In March, we were all living in 15-day increments. Working from home and distance learning, for those who had the terrible luxury of such things, would be a weeks-long affair, surreal but temporary. Fifteen days to flatten the curve. Fifteen days to slow the spread.
Scientists warned us even then that a return to normalcy would take longer, but the telescoped timeline had obvious appeal. You can put up with almost anything for just 15 days. […]
“This push to open schools is guaranteed to fail,” says Peter Hotez, a pediatrician and molecular virologist, and the dean for the National School of Tropical Medicine at Baylor College of Medicine.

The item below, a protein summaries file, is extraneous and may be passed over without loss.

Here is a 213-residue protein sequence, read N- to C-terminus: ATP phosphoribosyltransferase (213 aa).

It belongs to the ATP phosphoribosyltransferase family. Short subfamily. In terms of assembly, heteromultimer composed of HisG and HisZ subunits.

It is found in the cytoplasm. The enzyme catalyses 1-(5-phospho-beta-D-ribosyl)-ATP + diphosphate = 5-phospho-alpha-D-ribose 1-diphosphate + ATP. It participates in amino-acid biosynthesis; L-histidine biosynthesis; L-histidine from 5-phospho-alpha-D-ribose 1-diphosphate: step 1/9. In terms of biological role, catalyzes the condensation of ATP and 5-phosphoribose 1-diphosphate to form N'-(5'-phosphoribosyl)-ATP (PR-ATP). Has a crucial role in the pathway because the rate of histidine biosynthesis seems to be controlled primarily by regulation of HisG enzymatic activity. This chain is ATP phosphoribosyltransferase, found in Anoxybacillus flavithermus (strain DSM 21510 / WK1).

I’ve been corresponding with Hotez, and with several epidemiologists, over the course of the pandemic, and have noticed a starkness in their views in recent weeks.
“The social-distancing expectations and mask requirements for the lower grades are unrealistic,” Hotez told me.
“In communities with high transmission, it’s inevitable that COVID-19 will enter the schools. Within two weeks of opening schools in communities with high virus transmission, teachers will become ill. All it will take is for a single teacher to become hospitalized with COVID and everything will shut down.”